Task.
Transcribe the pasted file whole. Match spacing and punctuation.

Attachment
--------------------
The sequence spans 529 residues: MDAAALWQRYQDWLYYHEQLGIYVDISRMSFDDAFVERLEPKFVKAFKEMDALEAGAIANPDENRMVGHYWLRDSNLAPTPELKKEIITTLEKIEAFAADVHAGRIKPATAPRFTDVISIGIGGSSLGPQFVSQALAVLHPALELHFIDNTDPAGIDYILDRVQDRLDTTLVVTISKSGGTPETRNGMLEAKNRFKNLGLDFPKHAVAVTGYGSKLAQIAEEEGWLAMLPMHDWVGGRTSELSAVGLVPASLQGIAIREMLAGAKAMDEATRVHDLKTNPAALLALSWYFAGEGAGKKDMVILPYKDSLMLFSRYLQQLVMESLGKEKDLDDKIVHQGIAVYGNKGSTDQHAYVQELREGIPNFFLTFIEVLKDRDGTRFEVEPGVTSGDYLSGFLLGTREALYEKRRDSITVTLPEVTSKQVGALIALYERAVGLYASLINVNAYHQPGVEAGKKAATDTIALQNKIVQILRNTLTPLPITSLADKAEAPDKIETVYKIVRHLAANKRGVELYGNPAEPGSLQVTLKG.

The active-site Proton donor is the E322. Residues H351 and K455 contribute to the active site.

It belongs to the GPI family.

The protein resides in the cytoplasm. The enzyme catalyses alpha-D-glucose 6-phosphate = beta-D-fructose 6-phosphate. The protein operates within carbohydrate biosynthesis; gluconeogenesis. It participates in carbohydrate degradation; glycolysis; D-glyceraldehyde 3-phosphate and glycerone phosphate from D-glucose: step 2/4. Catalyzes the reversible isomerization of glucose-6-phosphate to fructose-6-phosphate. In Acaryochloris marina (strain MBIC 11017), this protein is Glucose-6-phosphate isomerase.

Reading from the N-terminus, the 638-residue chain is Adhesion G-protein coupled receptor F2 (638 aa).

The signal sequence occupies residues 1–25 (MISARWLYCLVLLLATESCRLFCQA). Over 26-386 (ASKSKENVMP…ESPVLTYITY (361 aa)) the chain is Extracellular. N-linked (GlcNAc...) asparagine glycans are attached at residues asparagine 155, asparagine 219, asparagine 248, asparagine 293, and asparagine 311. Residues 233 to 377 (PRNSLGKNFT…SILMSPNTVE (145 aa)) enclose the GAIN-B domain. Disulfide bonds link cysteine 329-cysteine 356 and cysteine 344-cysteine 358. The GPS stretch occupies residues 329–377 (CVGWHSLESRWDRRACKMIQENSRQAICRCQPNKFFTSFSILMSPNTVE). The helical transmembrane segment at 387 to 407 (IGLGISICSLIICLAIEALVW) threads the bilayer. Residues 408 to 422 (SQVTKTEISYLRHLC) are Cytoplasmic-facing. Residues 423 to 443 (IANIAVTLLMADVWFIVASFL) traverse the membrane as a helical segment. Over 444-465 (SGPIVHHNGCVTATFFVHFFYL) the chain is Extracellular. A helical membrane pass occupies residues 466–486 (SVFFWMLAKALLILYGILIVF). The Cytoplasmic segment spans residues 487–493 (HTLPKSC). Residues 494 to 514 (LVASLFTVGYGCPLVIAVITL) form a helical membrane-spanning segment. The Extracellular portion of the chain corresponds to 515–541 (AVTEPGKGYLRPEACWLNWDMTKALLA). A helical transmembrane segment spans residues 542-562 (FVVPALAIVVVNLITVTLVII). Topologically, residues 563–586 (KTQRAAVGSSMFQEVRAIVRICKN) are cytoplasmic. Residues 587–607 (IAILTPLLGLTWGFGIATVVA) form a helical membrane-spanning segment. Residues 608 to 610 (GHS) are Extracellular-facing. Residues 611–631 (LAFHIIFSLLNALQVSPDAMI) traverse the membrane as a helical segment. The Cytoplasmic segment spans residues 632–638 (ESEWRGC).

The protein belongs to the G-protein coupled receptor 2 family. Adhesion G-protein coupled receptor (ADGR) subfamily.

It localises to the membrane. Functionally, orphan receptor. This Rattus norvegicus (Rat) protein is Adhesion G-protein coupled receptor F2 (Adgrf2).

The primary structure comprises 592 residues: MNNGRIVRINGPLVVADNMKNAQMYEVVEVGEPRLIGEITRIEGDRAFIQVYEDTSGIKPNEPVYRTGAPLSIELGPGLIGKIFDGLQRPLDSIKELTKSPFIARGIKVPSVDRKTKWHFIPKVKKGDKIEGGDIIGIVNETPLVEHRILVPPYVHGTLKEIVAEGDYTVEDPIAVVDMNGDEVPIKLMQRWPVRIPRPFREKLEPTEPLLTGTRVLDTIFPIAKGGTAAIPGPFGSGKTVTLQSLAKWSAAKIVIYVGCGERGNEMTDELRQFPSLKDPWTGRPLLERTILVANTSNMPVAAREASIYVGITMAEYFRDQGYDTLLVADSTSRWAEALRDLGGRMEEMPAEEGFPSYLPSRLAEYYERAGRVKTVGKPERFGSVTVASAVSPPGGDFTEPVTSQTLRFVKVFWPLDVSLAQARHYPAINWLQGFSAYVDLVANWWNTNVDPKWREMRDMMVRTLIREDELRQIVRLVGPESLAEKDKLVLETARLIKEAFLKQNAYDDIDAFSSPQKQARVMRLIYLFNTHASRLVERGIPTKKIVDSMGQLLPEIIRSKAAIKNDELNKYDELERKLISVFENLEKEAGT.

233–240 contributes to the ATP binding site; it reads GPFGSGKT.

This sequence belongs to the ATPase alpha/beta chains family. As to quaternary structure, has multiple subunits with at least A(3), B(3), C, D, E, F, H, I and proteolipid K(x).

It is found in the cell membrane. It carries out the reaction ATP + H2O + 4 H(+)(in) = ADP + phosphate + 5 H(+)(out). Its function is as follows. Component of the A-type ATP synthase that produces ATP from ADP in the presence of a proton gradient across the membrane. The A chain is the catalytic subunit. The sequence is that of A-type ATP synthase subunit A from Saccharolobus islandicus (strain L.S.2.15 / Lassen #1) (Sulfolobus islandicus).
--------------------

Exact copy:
The sequence spans 529 residues: MDAAALWQRYQDWLYYHEQLGIYVDISRMSFDDAFVERLEPKFVKAFKEMDALEAGAIANPDENRMVGHYWLRDSNLAPTPELKKEIITTLEKIEAFAADVHAGRIKPATAPRFTDVISIGIGGSSLGPQFVSQALAVLHPALELHFIDNTDPAGIDYILDRVQDRLDTTLVVTISKSGGTPETRNGMLEAKNRFKNLGLDFPKHAVAVTGYGSKLAQIAEEEGWLAMLPMHDWVGGRTSELSAVGLVPASLQGIAIREMLAGAKAMDEATRVHDLKTNPAALLALSWYFAGEGAGKKDMVILPYKDSLMLFSRYLQQLVMESLGKEKDLDDKIVHQGIAVYGNKGSTDQHAYVQELREGIPNFFLTFIEVLKDRDGTRFEVEPGVTSGDYLSGFLLGTREALYEKRRDSITVTLPEVTSKQVGALIALYERAVGLYASLINVNAYHQPGVEAGKKAATDTIALQNKIVQILRNTLTPLPITSLADKAEAPDKIETVYKIVRHLAANKRGVELYGNPAEPGSLQVTLKG.

The active-site Proton donor is the E322. Residues H351 and K455 contribute to the active site.

It belongs to the GPI family.

The protein resides in the cytoplasm. The enzyme catalyses alpha-D-glucose 6-phosphate = beta-D-fructose 6-phosphate. The protein operates within carbohydrate biosynthesis; gluconeogenesis. It participates in carbohydrate degradation; glycolysis; D-glyceraldehyde 3-phosphate and glycerone phosphate from D-glucose: step 2/4. Catalyzes the reversible isomerization of glucose-6-phosphate to fructose-6-phosphate. In Acaryochloris marina (strain MBIC 11017), this protein is Glucose-6-phosphate isomerase.

Reading from the N-terminus, the 638-residue chain is Adhesion G-protein coupled receptor F2 (638 aa).

The signal sequence occupies residues 1–25 (MISARWLYCLVLLLATESCRLFCQA). Over 26-386 (ASKSKENVMP…ESPVLTYITY (361 aa)) the chain is Extracellular. N-linked (GlcNAc...) asparagine glycans are attached at residues asparagine 155, asparagine 219, asparagine 248, asparagine 293, and asparagine 311. Residues 233 to 377 (PRNSLGKNFT…SILMSPNTVE (145 aa)) enclose the GAIN-B domain. Disulfide bonds link cysteine 329-cysteine 356 and cysteine 344-cysteine 358. The GPS stretch occupies residues 329–377 (CVGWHSLESRWDRRACKMIQENSRQAICRCQPNKFFTSFSILMSPNTVE). The helical transmembrane segment at 387 to 407 (IGLGISICSLIICLAIEALVW) threads the bilayer. Residues 408 to 422 (SQVTKTEISYLRHLC) are Cytoplasmic-facing. Residues 423 to 443 (IANIAVTLLMADVWFIVASFL) traverse the membrane as a helical segment. Over 444-465 (SGPIVHHNGCVTATFFVHFFYL) the chain is Extracellular. A helical membrane pass occupies residues 466–486 (SVFFWMLAKALLILYGILIVF). The Cytoplasmic segment spans residues 487–493 (HTLPKSC). Residues 494 to 514 (LVASLFTVGYGCPLVIAVITL) form a helical membrane-spanning segment. The Extracellular portion of the chain corresponds to 515–541 (AVTEPGKGYLRPEACWLNWDMTKALLA). A helical transmembrane segment spans residues 542-562 (FVVPALAIVVVNLITVTLVII). Topologically, residues 563–586 (KTQRAAVGSSMFQEVRAIVRICKN) are cytoplasmic. Residues 587–607 (IAILTPLLGLTWGFGIATVVA) form a helical membrane-spanning segment. Residues 608 to 610 (GHS) are Extracellular-facing. Residues 611–631 (LAFHIIFSLLNALQVSPDAMI) traverse the membrane as a helical segment. The Cytoplasmic segment spans residues 632–638 (ESEWRGC).

The protein belongs to the G-protein coupled receptor 2 family. Adhesion G-protein coupled receptor (ADGR) subfamily.

It localises to the membrane. Functionally, orphan receptor. This Rattus norvegicus (Rat) protein is Adhesion G-protein coupled receptor F2 (Adgrf2).

The primary structure comprises 592 residues: MNNGRIVRINGPLVVADNMKNAQMYEVVEVGEPRLIGEITRIEGDRAFIQVYEDTSGIKPNEPVYRTGAPLSIELGPGLIGKIFDGLQRPLDSIKELTKSPFIARGIKVPSVDRKTKWHFIPKVKKGDKIEGGDIIGIVNETPLVEHRILVPPYVHGTLKEIVAEGDYTVEDPIAVVDMNGDEVPIKLMQRWPVRIPRPFREKLEPTEPLLTGTRVLDTIFPIAKGGTAAIPGPFGSGKTVTLQSLAKWSAAKIVIYVGCGERGNEMTDELRQFPSLKDPWTGRPLLERTILVANTSNMPVAAREASIYVGITMAEYFRDQGYDTLLVADSTSRWAEALRDLGGRMEEMPAEEGFPSYLPSRLAEYYERAGRVKTVGKPERFGSVTVASAVSPPGGDFTEPVTSQTLRFVKVFWPLDVSLAQARHYPAINWLQGFSAYVDLVANWWNTNVDPKWREMRDMMVRTLIREDELRQIVRLVGPESLAEKDKLVLETARLIKEAFLKQNAYDDIDAFSSPQKQARVMRLIYLFNTHASRLVERGIPTKKIVDSMGQLLPEIIRSKAAIKNDELNKYDELERKLISVFENLEKEAGT.

233–240 contributes to the ATP binding site; it reads GPFGSGKT.

This sequence belongs to the ATPase alpha/beta chains family. As to quaternary structure, has multiple subunits with at least A(3), B(3), C, D, E, F, H, I and proteolipid K(x).

It is found in the cell membrane. It carries out the reaction ATP + H2O + 4 H(+)(in) = ADP + phosphate + 5 H(+)(out). Its function is as follows. Component of the A-type ATP synthase that produces ATP from ADP in the presence of a proton gradient across the membrane. The A chain is the catalytic subunit. The sequence is that of A-type ATP synthase subunit A from Saccharolobus islandicus (strain L.S.2.15 / Lassen #1) (Sulfolobus islandicus).